HarperCollins is empowering their cadre of authors to sell eBooks directly with the advent of a new eCommerce platform. They can add a HarperCollins “buy” button to their site, which will take consumers to www.hc.com to complete their purchase, or they can integrate the HarperCollins shopping cart directly into their website. Additionally, authors can use social media to direct consumers to purchase their products from HarperCollins.
HC is adding mad incentives to authors participating in this program. They will earn an additional 10% net royalty on print, e-book, and physical audio products sold. As an example, authors earning a 25% net royalty will now receive a 35% net royalty on e-books sold through the HarperCollins platform.
“While our first priority is to sell books through as many different retail channels as possible, we are pleased to provide this platform for our authors who want to sell directly. Our authors can also be certain that their books will always be available to consumers through HarperCollins, even if they are difficult to find or experiencing shipping delays elsewhere,” said Brian Murray, President and CEO of HarperCollins Publishers. “Since we view this program as both a service to our authors and a partnership with them, those who participate will receive additional earnings.”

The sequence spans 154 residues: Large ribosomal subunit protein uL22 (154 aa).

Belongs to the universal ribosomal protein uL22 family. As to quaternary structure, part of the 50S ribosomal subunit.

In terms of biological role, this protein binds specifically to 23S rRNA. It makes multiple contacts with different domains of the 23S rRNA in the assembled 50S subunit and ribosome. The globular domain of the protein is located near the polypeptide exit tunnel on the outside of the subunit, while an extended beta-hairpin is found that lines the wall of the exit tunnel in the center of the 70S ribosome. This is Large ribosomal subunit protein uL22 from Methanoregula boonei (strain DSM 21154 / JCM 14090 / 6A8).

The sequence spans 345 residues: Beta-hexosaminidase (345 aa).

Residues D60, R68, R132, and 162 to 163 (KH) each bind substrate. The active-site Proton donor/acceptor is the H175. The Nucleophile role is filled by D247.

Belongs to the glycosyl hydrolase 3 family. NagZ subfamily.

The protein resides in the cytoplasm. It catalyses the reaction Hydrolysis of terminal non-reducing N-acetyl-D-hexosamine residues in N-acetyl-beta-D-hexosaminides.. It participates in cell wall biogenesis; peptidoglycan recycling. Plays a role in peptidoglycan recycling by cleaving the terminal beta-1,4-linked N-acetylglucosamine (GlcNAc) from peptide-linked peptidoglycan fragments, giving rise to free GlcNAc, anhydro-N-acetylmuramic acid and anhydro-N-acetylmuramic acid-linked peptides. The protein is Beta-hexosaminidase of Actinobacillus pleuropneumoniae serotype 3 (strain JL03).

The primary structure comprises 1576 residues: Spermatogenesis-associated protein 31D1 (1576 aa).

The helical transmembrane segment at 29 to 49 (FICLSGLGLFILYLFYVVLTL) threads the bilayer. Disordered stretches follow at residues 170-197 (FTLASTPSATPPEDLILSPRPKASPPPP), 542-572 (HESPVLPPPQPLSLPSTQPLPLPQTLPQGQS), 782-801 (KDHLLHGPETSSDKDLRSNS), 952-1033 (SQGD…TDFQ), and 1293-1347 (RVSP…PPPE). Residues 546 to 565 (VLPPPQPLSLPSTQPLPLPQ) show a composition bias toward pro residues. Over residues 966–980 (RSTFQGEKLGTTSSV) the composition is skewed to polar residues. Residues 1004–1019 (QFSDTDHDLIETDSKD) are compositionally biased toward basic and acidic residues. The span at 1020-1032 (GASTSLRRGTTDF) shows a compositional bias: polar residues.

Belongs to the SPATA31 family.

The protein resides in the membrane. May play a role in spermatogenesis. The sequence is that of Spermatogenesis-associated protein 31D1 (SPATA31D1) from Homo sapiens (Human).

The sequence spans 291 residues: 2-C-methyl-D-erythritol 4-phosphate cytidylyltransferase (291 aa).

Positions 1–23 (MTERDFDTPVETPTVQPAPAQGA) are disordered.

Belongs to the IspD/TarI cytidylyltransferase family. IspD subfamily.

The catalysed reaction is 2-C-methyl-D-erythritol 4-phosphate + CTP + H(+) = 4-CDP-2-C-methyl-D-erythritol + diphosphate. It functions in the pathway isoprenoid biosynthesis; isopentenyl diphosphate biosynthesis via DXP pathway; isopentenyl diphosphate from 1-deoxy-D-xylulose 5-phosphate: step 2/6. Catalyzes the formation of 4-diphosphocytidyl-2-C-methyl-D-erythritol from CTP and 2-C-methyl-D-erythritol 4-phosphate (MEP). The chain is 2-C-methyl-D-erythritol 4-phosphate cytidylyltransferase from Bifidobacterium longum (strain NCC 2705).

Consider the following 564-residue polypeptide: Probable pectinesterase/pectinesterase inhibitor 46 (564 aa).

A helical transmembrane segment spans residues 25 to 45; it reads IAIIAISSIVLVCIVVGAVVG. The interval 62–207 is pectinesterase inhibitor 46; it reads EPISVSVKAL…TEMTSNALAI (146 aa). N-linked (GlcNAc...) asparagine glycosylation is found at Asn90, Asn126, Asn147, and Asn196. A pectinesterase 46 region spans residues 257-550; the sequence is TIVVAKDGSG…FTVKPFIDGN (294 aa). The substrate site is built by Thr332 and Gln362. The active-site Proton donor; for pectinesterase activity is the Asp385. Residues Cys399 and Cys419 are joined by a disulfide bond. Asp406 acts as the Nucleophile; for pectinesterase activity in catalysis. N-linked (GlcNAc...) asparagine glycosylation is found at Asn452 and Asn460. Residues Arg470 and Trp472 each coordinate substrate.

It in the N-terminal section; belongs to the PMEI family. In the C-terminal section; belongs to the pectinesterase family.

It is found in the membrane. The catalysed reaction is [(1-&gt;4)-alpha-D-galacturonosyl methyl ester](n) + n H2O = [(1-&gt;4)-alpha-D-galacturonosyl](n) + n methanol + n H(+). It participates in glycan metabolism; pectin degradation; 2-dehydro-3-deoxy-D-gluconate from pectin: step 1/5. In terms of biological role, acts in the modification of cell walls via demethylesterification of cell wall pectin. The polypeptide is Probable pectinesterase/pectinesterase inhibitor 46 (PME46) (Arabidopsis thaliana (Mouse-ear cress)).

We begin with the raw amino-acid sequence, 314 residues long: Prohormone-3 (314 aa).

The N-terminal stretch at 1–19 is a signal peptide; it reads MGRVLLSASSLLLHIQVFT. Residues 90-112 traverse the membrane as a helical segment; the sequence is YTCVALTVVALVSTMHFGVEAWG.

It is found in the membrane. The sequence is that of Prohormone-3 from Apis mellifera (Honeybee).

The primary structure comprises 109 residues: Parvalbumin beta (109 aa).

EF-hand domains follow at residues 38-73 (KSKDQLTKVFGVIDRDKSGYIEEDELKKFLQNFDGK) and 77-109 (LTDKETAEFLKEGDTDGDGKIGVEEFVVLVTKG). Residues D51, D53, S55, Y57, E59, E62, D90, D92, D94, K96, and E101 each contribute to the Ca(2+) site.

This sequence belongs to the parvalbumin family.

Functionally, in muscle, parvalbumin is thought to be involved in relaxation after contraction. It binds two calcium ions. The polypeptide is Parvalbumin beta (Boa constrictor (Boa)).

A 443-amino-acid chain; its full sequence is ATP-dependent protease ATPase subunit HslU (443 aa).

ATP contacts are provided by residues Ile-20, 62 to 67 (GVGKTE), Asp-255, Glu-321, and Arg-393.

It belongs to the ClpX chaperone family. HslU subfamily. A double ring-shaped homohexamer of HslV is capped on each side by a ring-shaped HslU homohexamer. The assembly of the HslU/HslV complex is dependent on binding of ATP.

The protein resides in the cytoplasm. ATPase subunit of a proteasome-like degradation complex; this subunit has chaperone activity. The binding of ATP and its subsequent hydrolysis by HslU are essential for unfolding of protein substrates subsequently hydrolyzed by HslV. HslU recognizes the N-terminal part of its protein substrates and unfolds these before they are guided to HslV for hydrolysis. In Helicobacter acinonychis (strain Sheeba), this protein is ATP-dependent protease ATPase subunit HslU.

The e-commerce program will start in the U.S. and roll out to other HarperCollins divisions over the coming months. Royalties will be paid through the royalty system and will appear on an author’s royalty statement.
It will be interesting to see how other publishing companies gives incentives to their authors to sell eBooks directly on their own websites. Lots of self-publishing services like Smashwords and LULU all give authors a higher royalty rate when eBooks are sold on their site, as opposed to being distributed.
Michael Kozlowski is the Editor in Chief of Good e-Reader. He has been writing about audiobooks and e-readers for the past ten years. His articles have been picked up by major and local news sources and websites such as the CNET, Engadget, Huffington Post and Verge.